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Letter to Congressional Leaders on Procurement of Aircraft for the Airlift Program

July 16, 1982

Dear Mr. Speaker:

One of my primary goals in restoring our defenses is to improve our capability to deploy forces rapidly to defend United States interests. Our airlift program as outlined in the FY 83 Budget will reduce the critical mobility shortfall.

The Congressionally Mandated Mobility Study (CMMS) recommended we increase our air cargo capability by about 25 million ton-miles per day, including at least 10 million ton-miles per day in "outsize" cargo capacity to accommodate critical combat equipment that will not fit on any existing aircraft except the C-5. It is of paramount importance that, when needed, outsize equipment arrive in a timely manner and in a usable configuration. Reassembly of critical components at a forward staging area, as required using commercial aircraft, would limit our combat capability. Moreover, procuring commercial carriers would also require the expenditure of additional funds for modifications that would still not yield the needed outsize cargo capability.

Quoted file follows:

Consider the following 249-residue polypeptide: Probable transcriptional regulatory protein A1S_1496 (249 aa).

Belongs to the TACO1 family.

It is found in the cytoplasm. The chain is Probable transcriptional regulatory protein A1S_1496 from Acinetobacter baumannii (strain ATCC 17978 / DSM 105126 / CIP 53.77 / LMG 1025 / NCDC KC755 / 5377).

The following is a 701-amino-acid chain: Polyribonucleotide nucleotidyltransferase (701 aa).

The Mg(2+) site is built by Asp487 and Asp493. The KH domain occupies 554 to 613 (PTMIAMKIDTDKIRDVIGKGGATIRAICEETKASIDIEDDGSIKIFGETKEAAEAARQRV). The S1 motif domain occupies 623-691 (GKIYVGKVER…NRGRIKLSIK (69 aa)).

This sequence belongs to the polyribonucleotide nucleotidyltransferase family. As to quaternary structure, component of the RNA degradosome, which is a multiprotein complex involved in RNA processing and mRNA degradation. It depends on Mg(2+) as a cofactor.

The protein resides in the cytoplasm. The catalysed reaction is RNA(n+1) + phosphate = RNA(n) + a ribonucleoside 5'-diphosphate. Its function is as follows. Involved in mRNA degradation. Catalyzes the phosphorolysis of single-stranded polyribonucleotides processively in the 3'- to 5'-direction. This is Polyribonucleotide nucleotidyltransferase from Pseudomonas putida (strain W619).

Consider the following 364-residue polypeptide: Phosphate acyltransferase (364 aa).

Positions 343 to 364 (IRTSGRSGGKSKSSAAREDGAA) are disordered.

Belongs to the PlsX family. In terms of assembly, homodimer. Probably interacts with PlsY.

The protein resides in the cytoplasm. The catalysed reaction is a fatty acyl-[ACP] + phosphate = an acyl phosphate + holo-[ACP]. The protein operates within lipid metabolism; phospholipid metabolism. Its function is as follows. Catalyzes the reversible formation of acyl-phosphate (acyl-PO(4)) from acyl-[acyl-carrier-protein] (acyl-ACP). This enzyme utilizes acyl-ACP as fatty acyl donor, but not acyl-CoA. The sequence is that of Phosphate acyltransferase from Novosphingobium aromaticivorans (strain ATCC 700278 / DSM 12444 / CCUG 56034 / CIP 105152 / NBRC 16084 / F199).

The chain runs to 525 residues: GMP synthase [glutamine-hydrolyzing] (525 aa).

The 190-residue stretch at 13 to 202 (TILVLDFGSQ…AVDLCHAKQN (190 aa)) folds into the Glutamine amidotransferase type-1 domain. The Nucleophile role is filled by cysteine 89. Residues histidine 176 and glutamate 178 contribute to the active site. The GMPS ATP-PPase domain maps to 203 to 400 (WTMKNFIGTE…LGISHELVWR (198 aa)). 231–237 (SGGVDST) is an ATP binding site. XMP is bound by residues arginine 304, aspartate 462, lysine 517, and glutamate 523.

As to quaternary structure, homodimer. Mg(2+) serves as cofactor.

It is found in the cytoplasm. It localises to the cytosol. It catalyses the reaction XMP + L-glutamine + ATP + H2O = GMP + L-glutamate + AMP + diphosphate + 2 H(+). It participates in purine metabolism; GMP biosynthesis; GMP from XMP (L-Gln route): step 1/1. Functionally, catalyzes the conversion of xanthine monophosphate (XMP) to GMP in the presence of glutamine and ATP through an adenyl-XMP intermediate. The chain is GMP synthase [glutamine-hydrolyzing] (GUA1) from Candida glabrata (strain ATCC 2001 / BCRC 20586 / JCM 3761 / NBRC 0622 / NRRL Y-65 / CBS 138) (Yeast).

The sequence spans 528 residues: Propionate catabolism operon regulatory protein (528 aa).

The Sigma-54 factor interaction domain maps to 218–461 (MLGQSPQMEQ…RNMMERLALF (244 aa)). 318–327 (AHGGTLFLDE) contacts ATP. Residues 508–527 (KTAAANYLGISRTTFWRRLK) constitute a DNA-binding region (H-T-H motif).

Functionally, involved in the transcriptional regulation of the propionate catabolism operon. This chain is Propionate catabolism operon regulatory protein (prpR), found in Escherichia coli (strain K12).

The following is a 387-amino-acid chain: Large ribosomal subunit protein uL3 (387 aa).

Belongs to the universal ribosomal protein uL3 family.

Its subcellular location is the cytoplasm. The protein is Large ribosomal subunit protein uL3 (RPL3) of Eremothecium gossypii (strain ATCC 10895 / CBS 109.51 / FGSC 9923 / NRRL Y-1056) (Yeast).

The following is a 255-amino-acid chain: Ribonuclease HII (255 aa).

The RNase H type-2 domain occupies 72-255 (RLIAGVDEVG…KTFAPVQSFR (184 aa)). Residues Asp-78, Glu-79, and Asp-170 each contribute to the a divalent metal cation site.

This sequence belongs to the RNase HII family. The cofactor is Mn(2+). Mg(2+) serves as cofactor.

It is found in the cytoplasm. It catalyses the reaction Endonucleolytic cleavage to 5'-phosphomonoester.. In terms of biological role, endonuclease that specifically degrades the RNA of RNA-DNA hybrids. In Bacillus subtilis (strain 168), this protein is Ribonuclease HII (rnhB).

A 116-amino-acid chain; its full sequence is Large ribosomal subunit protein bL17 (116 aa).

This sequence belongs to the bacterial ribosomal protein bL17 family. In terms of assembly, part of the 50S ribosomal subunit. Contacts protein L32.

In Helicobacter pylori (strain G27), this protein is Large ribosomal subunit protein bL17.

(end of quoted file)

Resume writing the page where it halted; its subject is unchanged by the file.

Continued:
Our proposed airlift program currently before the Congress includes four related components. First, we intend to buy 50 additional C-5 aircraft to reduce quickly the critical shortfall in outsize capacity. Second, we will increase our air refueling/cargo capability by procurement of 44 KC-10 aircraft. Third, we will expand the Civil Reserve Air Fleet Enhancement Program, under which domestically owned carriers can be used in time of need. Finally, we plan to use available FY 81 funds in the CX program to continue research and development on the C-17, thereby preserving the option of developing the C-17 for procurement in the late 1980s to provide outsize capability and be a potential replacement for C-130 and C-141 aircraft. We believe this combination of actions is required to develop the aircraft capability we urgently require.

In summary, I hope you will agree that the Department of Defense should not be required to substitute commercial aircraft that do not meet our needs. There are no savings if what we buy will not do the job that needs to be done. Therefore, I urge you to reject the commercial aircraft proposal and support our airlift budget as submitted.



Note: The text of the letter was released by the Office of the Press Secretary on July 19.

Ronald Reagan, Letter to Congressional Leaders on Procurement of Aircraft for the Airlift Program Online by Gerhard Peters and John T. Woolley, The American Presidency Project

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